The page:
Daniel Barenboim was born in Buenos Aires in 1942 but moved to Israel with his parents ten years later. His first piano teacher was his mother, followed by his father. He was ten when he made his professional debut in Vienna and Rome, and it was not long before he was undertaking international tours. He made his conducting debut in London in 1967 and since then has appeared with leading orchestras throughout Europe and the United States. The most important stages in his career to date have been as principal conductor of the Orchestre de Paris from 1975 to 1989, as music director of the Chicago Symphony Orchestra from 1991 to 2006 and as general music director of Berlin’s Staatsoper Unter den Linden since 1992. In the autumn of 2002 the Berlin Staatskapelle appointed him principal conductor for life. Barenboim has additionally appeared as a guest conductor at many international festivals, including the Bayreuth Festival, where he conducted a number of important productions every year from 1981 to 1999. Since the start of the 2007/08 season he has also worked closely with La Scala, Milan, in the role of Maestro Scaligero.
In 1999 Barenboim and the Palestinian writer Edward Said set up the West-Eastern Divan Workshop, which every summer brings together young musicians from Israel and the Arab countries in order that the shared experience of communal music-making may encourage dialogue between the different cultures of the Middle East. In 2002 Barenboim and Said received the Príncipe de Asturias Prize for their peace efforts in fostering international understanding. Among other awards that Daniel Barenboim has received are the Großes Verdienstkreuz of the Federal Republic of Germany and the Ernst von Siemens Music Prize.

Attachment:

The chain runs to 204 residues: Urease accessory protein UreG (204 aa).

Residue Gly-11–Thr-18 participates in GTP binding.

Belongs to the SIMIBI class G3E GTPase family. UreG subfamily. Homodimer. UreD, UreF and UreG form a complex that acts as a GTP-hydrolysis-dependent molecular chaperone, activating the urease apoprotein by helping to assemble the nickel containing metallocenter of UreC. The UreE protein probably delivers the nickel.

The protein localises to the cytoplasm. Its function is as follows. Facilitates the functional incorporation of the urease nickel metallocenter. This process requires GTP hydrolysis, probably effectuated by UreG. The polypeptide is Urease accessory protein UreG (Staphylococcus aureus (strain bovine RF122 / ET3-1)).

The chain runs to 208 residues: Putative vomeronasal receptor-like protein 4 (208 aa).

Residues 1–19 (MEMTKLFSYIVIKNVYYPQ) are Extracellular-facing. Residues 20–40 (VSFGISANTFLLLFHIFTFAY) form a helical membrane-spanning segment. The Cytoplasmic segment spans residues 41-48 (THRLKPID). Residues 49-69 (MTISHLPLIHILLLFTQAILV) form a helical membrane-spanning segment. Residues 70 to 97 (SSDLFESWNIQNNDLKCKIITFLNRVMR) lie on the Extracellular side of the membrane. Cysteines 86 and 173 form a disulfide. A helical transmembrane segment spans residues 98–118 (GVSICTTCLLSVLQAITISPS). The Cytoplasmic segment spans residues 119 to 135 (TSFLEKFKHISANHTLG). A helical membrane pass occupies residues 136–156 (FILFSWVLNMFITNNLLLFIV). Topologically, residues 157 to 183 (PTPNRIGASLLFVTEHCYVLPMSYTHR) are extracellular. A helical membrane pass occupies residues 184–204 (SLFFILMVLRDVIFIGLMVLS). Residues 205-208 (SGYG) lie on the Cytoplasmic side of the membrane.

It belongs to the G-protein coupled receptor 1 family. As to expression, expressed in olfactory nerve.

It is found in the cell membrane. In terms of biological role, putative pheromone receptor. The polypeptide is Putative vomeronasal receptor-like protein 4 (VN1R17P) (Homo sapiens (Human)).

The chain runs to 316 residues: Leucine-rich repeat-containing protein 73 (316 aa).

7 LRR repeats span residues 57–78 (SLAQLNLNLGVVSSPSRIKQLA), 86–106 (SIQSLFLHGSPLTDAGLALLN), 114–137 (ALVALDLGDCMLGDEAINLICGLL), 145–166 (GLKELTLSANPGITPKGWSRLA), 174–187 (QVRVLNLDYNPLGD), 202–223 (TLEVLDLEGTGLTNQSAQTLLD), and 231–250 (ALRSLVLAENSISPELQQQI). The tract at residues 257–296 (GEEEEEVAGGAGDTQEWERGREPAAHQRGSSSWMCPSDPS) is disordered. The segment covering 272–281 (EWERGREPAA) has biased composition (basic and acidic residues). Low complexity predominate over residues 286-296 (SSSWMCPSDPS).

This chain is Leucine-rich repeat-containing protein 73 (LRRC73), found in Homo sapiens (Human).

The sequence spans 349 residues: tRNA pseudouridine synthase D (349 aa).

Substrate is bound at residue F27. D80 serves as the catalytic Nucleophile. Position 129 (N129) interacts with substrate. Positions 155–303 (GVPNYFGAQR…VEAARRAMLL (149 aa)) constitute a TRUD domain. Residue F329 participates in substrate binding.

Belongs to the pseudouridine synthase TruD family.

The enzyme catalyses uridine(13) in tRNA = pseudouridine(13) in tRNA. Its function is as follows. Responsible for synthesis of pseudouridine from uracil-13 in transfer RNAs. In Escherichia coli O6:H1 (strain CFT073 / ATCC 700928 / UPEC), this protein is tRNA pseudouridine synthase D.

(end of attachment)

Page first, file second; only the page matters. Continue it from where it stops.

Nicolas Hodges was born in London in 1970. He has appeared both as a solo recitalist and as a guest with the world’s leading orchestras and ensembles and is now one of the leading pianists of his generation. Although his repertory is rooted in Classical and Romantic piano music, he is also noted for his engagement with works of the 20th and 21st centuries: he performs the “classics” of modern music and has given the first performances of many new pieces on which he has worked closely with their composers. Among the composers who have dedicated their works to him are Sir Harrison Birtwistle, Wolfgang Rihm, Salvatore Sciarrino, Beat Furrer and Elliott Carter, whose Dialogues Nicolas Hodges premiered in London in 2004, later performing the work in many other centres of music and at several international festivals. Other composers with whom he has worked closely include John Adams, Mauricio Kagel, Oliver Knussen, Helmut Lachenmann and Karlheinz Stockhausen. Among the conductors with whom he has appeared in the concert hall are James Levine, Jonathan Nott, Peter Rundel, Leonard Slatkin, Hans Zender and Daniel Barenboim, under whose direction he is now making his debut with the Berliner Philharmoniker. Since 2005 Nicolas Hodges has been professor of the piano at the Stuttgart Academy of Music and the Performing Arts.
Emmanuel Pahud, born in Geneva, received his first flute lessons as a six-year-old in Rome. Later he studied in Brussels, then in Paris with Michel Debost as well as in Basle with Aurèle Nicolet. He gained orchestral experience playing with the Basle Radio Symphony Orchestra and Munich Philharmonic before joining the Berliner Philharmoniker as a principal flute in 1993. Following a period of teaching at the Geneva Conservatoire, Emmanuel Pahud returned to the Philharmonic in April 2002. As a soloist he performs with the leading orchestras of the world – with the Berliner Philharmoniker his most recent solo appearance was in Marc-André Dalbavie’s Flute Concerto in October 2006 – as well as in duos and larger chamber ensembles. He has won major prizes for his numerous recordings. Only a few days ago, he was made »Chevalier dans l’Ordre des Arts et des Lettres« by the French Ministry of Culture.